Thu, Jul 19, 2012 | 08:30 BST
Microsoft outlines Live security, urges PW changes
Microsoft has added security improvements to Xbox Live, and according to a blog post from XBL general manager Alex Garden, the firm has suggested everyone update their passwords.
In the blog post, Garden said that many of the security enhancements and recovery processes with XBL are “dependent” on members having “valid, up-to-date security information in place.”
“I encourage everyone to take five minutes today to check your security information and update it if necessary,” he said. “If you have any lost or stolen security proofs, update them now to prevent any interruptions to your Xbox Live service in the future. We only use this information for your security, and never for marketing or advertising.”
It was suggested users should change their passwords and use different usernames and passwords for Microsoft versus other services.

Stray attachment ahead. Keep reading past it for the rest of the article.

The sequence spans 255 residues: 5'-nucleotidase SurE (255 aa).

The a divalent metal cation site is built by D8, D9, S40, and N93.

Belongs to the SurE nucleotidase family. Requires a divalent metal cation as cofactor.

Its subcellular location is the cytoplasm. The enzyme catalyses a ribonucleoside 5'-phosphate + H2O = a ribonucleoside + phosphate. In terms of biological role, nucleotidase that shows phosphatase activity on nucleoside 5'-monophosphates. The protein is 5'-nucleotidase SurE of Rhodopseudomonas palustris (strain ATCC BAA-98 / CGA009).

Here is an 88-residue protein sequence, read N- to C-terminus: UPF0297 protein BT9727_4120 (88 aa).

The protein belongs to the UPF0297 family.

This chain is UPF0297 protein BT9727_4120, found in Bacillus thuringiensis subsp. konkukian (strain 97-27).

“The Internet has transformed the way we purchase goods and services and added layers of convenience to our lives,” Garden continued. “Yet, disappointingly, online fraud increasingly victimizes millions of unsuspecting consumers each year.
“That is why our resolve at Microsoft to battle fraud and our commitment to account security is stronger than ever. I hope you’ll take a few moments to protect your account today.”
Garden also provided a list of changes made to the services’ security measures:
- We’ve increased notifications to members whose accounts may be compromised to add proofs, update their passwords, and, if necessary, contact Xbox support. This helps our team lock down an account quickly, investigate and restore the account to the rightful owner.
- We’ve taken legal action to pull down online posts of gamertags, usernames and passwords gathered from malware or phishing schemes to help protect our members.
- Our Xbox Live Spring update included many behind the scenes improvements that help us build on security enhancements for the near future.
- We’re sending unique codes to the security phone numbers and secondary email addresses provided by members to verify authorization for Xbox.com purchases or account change attempts not stemming from a member’s trusted device.
Hit up the link for the rest.